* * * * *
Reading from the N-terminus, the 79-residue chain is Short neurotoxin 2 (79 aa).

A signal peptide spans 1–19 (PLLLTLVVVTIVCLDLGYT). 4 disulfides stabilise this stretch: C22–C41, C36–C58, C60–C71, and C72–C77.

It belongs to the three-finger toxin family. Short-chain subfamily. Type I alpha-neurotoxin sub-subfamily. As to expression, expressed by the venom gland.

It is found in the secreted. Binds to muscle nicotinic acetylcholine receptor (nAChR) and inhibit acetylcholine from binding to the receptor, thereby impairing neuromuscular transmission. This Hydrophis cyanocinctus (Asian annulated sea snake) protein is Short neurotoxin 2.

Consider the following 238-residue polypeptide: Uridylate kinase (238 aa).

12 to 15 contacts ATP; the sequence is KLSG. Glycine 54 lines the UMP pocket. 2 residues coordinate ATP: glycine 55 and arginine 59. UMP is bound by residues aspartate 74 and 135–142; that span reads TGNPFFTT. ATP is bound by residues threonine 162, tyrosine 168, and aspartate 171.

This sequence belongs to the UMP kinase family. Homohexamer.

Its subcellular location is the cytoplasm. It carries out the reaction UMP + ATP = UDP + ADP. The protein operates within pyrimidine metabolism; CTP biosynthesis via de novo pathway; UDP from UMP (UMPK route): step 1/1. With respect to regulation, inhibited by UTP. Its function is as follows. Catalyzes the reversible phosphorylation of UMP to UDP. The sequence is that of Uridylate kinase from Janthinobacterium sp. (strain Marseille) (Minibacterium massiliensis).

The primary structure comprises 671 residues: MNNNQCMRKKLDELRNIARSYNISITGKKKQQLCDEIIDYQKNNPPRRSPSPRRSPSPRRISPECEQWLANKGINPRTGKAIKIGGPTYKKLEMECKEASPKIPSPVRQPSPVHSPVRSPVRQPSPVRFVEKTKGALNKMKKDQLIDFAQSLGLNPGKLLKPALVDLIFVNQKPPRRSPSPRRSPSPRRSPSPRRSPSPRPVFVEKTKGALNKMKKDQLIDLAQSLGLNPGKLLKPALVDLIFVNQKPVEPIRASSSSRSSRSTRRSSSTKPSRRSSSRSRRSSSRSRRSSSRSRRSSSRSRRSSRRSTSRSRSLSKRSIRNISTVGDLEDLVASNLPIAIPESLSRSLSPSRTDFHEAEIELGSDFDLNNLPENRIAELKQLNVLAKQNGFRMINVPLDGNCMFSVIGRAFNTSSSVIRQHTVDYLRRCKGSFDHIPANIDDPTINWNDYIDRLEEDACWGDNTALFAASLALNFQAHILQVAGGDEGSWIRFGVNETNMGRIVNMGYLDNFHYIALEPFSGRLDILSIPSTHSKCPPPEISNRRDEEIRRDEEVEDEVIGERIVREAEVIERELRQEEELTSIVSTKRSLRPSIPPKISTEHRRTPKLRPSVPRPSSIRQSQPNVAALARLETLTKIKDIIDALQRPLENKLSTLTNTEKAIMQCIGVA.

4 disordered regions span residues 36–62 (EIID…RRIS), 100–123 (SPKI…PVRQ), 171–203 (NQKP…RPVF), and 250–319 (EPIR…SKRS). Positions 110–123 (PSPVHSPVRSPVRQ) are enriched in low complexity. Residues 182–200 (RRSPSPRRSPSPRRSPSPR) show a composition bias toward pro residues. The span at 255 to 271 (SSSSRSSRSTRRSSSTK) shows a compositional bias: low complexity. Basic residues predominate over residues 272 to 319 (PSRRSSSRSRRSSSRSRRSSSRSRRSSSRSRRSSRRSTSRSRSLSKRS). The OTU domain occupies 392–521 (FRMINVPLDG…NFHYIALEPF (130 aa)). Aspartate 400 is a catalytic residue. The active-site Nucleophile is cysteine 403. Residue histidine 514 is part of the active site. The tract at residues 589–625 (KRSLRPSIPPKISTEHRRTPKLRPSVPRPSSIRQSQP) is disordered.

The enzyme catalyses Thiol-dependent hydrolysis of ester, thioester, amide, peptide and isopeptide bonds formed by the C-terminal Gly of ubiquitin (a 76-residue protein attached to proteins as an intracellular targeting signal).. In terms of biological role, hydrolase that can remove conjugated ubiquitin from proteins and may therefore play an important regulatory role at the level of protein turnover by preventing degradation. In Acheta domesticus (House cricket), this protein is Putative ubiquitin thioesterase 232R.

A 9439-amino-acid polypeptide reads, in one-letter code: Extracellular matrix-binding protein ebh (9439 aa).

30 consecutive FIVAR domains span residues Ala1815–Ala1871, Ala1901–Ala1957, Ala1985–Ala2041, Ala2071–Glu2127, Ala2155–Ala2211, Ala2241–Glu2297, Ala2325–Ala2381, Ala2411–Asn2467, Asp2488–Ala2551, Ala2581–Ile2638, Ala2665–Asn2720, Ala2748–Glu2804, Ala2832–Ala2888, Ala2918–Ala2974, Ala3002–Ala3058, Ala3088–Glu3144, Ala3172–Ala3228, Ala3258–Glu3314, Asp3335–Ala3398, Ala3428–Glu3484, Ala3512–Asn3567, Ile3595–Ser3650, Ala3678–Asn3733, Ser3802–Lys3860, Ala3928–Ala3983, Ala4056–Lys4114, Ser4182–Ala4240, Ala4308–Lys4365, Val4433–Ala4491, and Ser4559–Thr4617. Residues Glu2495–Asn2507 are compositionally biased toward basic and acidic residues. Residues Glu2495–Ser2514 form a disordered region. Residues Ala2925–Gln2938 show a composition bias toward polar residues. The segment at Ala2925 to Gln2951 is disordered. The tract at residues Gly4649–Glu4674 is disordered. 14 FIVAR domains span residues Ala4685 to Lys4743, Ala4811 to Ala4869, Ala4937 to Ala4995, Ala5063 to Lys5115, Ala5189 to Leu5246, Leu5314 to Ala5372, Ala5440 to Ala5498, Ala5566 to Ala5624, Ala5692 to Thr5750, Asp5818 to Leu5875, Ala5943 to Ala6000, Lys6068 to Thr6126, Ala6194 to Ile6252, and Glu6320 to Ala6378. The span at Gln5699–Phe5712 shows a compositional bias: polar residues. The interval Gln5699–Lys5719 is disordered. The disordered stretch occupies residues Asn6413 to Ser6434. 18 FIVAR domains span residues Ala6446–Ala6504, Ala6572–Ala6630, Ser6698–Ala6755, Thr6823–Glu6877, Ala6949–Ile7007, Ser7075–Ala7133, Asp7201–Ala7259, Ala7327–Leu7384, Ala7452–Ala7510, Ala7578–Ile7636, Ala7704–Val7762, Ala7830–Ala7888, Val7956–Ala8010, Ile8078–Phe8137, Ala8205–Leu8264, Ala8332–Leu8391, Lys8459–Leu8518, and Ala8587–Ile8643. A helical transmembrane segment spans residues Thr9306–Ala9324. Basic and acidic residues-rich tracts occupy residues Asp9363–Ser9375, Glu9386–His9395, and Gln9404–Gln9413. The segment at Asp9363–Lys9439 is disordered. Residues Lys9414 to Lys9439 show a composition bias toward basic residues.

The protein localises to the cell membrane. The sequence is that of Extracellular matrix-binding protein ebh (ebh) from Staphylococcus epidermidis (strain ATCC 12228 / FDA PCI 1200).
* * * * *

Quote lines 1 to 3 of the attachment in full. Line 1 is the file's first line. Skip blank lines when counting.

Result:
Reading from the N-terminus, the 79-residue chain is Short neurotoxin 2 (79 aa).

A signal peptide spans 1–19 (PLLLTLVVVTIVCLDLGYT). 4 disulfides stabilise this stretch: C22–C41, C36–C58, C60–C71, and C72–C77.

It belongs to the three-finger toxin family. Short-chain subfamily. Type I alpha-neurotoxin sub-subfamily. As to expression, expressed by the venom gland.